Many different factors are implicated in the development of a dependency: the neurobiological factors that have just been described as well as psychological factors and sociocultural (or environmental) influences. Addiction is actually very strongly tied to environment, to objects (slot machines, for example, have the potential to be very addictive) and to the individual. “We are not all the same when it comes to our abilities to regulate ourselves and to accept frustration, limitation and to postpone pleasure”, Professor Venisse points out.

For Dr. Vincent Bréjard, senior lecturer at the psychopathology clinic at the University of Aix-Marseille, the psychological factors must be taken into account. “According to this logic, addictive behaviour sets in through an attempt to resolve a psychological problem such as anxiety or depression”.

Anxiety plays an important role in the development of an addiction, with the person seeking to control the negative effects of his or her anxiety by resorting to illegal substances. This is also the case with “binge drinking” which is essentially a quest for an anaesthetising effect, using oblivion to escape anxious thoughts, as Professor Venisse explains. The role of depression in all this is more arguable, suggests Dr. Bréjard, for whom this psychological state “would be more of a secondary effect of the use of psychoactive products rather than the cause.”

Other factors contributing to psychological vulnerability named by the specialist include: low self-esteem, inability to appreciate feelings and get pleasure out of things (anhedonia), the search for strong sensations, novelty, or even difficulty building relationships with other people. “Certain people are unable to get beyond the dependency that a small child has on its parents, and this constitutes a basis for vulnerability to drug use and addiction.”

Addictions: what treatments are available?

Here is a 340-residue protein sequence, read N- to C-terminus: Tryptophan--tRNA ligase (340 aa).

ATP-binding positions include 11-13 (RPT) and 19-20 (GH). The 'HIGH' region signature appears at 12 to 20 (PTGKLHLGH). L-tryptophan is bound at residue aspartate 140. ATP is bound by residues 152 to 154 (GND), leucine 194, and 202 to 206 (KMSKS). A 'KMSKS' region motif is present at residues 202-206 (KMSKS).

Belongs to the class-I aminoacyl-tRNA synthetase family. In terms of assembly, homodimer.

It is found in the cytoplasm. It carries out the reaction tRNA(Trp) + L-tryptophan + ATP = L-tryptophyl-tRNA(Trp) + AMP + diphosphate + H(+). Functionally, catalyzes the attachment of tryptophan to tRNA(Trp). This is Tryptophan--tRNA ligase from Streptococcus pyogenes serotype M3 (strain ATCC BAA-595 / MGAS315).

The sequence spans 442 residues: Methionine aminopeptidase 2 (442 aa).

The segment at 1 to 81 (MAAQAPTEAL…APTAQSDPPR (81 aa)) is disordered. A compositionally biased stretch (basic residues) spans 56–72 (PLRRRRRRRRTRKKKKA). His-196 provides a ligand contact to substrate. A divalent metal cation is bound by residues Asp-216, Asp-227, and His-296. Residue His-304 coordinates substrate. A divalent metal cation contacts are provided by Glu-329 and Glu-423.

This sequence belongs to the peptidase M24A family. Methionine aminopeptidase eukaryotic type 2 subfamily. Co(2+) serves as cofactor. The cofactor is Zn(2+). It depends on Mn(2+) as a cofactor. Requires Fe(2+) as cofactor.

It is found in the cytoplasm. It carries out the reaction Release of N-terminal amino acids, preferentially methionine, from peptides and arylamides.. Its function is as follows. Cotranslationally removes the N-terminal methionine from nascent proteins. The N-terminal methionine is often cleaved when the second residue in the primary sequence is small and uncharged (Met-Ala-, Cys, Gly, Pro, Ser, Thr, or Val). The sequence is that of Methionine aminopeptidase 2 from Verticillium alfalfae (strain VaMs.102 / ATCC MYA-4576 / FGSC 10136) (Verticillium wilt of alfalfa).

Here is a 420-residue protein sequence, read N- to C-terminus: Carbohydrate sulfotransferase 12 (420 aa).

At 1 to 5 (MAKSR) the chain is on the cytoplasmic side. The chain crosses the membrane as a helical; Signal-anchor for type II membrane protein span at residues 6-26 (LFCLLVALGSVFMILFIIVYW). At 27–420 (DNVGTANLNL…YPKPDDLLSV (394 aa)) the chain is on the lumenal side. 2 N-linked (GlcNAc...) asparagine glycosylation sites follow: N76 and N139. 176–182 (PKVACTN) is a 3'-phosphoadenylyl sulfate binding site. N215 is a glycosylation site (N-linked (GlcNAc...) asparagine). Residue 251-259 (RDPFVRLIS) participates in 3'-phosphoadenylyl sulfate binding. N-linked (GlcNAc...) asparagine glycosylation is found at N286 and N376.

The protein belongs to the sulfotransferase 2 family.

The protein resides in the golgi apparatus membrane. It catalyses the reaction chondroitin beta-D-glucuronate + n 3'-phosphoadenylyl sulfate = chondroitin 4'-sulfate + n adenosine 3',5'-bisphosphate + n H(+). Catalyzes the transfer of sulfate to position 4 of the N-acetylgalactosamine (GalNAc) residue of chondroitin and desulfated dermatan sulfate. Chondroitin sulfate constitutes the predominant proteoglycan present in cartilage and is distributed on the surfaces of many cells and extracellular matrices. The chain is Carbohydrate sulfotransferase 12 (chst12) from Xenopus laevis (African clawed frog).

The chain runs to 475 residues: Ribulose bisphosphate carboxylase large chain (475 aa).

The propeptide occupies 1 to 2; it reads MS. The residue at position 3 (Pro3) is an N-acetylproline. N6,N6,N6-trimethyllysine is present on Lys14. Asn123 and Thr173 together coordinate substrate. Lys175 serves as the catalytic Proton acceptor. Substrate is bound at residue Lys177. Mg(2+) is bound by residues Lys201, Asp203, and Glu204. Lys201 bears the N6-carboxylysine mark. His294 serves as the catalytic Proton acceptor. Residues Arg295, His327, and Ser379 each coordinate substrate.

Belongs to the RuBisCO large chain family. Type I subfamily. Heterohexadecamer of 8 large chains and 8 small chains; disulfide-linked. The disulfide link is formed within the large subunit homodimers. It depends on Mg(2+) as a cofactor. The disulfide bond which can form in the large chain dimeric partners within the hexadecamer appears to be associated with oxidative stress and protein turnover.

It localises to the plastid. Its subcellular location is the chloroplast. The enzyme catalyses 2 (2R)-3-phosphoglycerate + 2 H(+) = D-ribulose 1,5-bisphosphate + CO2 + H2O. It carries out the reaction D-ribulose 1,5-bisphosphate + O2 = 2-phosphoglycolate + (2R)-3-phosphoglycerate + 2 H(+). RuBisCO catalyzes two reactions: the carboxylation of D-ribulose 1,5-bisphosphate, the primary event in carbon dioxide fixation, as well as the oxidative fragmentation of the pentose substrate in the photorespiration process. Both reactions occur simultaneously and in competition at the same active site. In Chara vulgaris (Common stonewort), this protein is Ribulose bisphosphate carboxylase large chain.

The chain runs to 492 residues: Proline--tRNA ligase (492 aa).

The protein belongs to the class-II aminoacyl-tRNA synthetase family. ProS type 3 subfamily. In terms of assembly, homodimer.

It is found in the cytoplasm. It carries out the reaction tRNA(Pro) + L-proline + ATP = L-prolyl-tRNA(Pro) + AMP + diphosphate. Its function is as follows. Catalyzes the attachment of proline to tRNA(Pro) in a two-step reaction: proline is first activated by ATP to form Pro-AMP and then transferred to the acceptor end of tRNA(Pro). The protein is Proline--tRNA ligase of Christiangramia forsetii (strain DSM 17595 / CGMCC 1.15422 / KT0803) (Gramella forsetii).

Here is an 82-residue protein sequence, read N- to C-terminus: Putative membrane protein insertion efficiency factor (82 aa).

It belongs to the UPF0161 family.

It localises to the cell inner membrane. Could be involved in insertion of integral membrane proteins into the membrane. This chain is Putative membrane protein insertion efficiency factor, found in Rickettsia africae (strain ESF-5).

Associated only with drugs for a long time, the definition of addiction has now been extended to cover any kind of habit where usage has become harmful, under a government scheme from 1999-2002. This view has allowed the ways in which addiction is managed to be opened up after being restricted to substances for a long time. Still, in the meantime, our increasingly individualistic society puts emphasis on immediacy, performance and short term concerns, and the treatment of those who are products of this is left wanting. For Professor Venisse, treatment of individuals with dependencies is still inadequate, not very effective and often too late. However, according to Dr. Lowenstein, “this illness is more easily reversible the better treatment it receives”. The old adage that says ‘once an addict, always an addict’ is complete rubbish!”, he fumes.

The problem is that there are too few treatments for addiction. “Few laboratories take on research in this because of the bad image of drug use which prevails. This is currently changing, even if laboratories do not work where work is needed but rather where the money is…” Professor Piazza says with regret. According to the specialists, the success rate of treatments ranges from 40% to 60% in a year, but with considerable variability from patient to patient. “The key element is support for the duration, as it is a chronic illness in which issues of relapse are of serious concern”, warns Dr. Lowenstein, citing cognitive and behavioural therapy where the objective is to modify the habits of an addict on a deep level.

Sources :

http://wellbeing.doctissimo.com/psychology/i-am-addicted-to/the-brain-and-drug-addiction.html

–    “Addictions and dependency”, press conference organised by the Federation for Research into the Brain (FRC), 8 December 2011.

–    When my brain became an addict… 5 questions/answers for a better understanding of addictions and treatment – 2012 Guide edited by the FRC.

“Transition to addiction is associated with persistent impairment in synaptic plasticity”, published in 2010 in the journal “Science” (an abstract is available on the Internet)